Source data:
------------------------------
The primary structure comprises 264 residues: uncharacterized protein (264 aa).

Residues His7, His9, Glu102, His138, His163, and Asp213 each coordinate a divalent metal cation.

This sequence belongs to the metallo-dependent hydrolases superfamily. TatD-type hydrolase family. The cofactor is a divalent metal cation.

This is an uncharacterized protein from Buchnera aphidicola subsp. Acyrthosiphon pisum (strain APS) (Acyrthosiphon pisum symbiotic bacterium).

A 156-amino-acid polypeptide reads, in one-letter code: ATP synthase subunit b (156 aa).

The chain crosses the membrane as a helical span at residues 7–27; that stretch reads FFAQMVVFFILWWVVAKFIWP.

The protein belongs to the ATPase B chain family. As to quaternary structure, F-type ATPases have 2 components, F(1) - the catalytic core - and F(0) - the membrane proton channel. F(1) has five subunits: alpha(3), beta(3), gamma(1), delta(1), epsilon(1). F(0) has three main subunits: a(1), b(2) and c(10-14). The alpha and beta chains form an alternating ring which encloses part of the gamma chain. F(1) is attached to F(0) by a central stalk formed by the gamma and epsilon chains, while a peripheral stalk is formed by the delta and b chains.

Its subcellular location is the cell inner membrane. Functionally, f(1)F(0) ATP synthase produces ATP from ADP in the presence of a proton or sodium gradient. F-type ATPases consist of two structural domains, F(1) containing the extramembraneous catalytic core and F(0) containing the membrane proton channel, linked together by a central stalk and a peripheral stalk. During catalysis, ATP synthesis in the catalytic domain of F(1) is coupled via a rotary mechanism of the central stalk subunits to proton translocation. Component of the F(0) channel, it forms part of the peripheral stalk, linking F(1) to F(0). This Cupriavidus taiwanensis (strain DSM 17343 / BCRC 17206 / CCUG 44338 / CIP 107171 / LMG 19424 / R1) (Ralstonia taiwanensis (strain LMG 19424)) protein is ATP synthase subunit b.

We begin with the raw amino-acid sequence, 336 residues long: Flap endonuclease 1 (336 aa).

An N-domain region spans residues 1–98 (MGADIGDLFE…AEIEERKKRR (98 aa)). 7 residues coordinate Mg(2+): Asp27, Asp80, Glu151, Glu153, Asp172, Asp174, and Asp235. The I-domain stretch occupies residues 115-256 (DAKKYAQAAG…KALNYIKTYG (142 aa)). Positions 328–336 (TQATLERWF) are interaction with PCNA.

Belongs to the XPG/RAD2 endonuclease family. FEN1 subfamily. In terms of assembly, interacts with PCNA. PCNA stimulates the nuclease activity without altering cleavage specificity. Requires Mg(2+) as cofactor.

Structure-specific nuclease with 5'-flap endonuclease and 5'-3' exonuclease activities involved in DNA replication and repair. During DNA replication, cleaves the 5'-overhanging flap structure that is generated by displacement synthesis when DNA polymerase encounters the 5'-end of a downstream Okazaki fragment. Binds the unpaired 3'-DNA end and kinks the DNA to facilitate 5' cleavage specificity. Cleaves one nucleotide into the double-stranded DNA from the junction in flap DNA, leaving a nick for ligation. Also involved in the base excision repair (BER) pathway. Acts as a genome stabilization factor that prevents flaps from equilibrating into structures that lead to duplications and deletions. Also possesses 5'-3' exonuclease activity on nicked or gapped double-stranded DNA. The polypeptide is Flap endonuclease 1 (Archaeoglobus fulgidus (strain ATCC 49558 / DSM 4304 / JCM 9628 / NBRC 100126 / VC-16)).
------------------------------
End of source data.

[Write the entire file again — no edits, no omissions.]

The primary structure comprises 264 residues: uncharacterized protein (264 aa).

Residues His7, His9, Glu102, His138, His163, and Asp213 each coordinate a divalent metal cation.

This sequence belongs to the metallo-dependent hydrolases superfamily. TatD-type hydrolase family. The cofactor is a divalent metal cation.

This is an uncharacterized protein from Buchnera aphidicola subsp. Acyrthosiphon pisum (strain APS) (Acyrthosiphon pisum symbiotic bacterium).

A 156-amino-acid polypeptide reads, in one-letter code: ATP synthase subunit b (156 aa).

The chain crosses the membrane as a helical span at residues 7–27; that stretch reads FFAQMVVFFILWWVVAKFIWP.

The protein belongs to the ATPase B chain family. As to quaternary structure, F-type ATPases have 2 components, F(1) - the catalytic core - and F(0) - the membrane proton channel. F(1) has five subunits: alpha(3), beta(3), gamma(1), delta(1), epsilon(1). F(0) has three main subunits: a(1), b(2) and c(10-14). The alpha and beta chains form an alternating ring which encloses part of the gamma chain. F(1) is attached to F(0) by a central stalk formed by the gamma and epsilon chains, while a peripheral stalk is formed by the delta and b chains.

Its subcellular location is the cell inner membrane. Functionally, f(1)F(0) ATP synthase produces ATP from ADP in the presence of a proton or sodium gradient. F-type ATPases consist of two structural domains, F(1) containing the extramembraneous catalytic core and F(0) containing the membrane proton channel, linked together by a central stalk and a peripheral stalk. During catalysis, ATP synthesis in the catalytic domain of F(1) is coupled via a rotary mechanism of the central stalk subunits to proton translocation. Component of the F(0) channel, it forms part of the peripheral stalk, linking F(1) to F(0). This Cupriavidus taiwanensis (strain DSM 17343 / BCRC 17206 / CCUG 44338 / CIP 107171 / LMG 19424 / R1) (Ralstonia taiwanensis (strain LMG 19424)) protein is ATP synthase subunit b.

We begin with the raw amino-acid sequence, 336 residues long: Flap endonuclease 1 (336 aa).

An N-domain region spans residues 1–98 (MGADIGDLFE…AEIEERKKRR (98 aa)). 7 residues coordinate Mg(2+): Asp27, Asp80, Glu151, Glu153, Asp172, Asp174, and Asp235. The I-domain stretch occupies residues 115-256 (DAKKYAQAAG…KALNYIKTYG (142 aa)). Positions 328–336 (TQATLERWF) are interaction with PCNA.

Belongs to the XPG/RAD2 endonuclease family. FEN1 subfamily. In terms of assembly, interacts with PCNA. PCNA stimulates the nuclease activity without altering cleavage specificity. Requires Mg(2+) as cofactor.

Structure-specific nuclease with 5'-flap endonuclease and 5'-3' exonuclease activities involved in DNA replication and repair. During DNA replication, cleaves the 5'-overhanging flap structure that is generated by displacement synthesis when DNA polymerase encounters the 5'-end of a downstream Okazaki fragment. Binds the unpaired 3'-DNA end and kinks the DNA to facilitate 5' cleavage specificity. Cleaves one nucleotide into the double-stranded DNA from the junction in flap DNA, leaving a nick for ligation. Also involved in the base excision repair (BER) pathway. Acts as a genome stabilization factor that prevents flaps from equilibrating into structures that lead to duplications and deletions. Also possesses 5'-3' exonuclease activity on nicked or gapped double-stranded DNA. The polypeptide is Flap endonuclease 1 (Archaeoglobus fulgidus (strain ATCC 49558 / DSM 4304 / JCM 9628 / NBRC 100126 / VC-16)).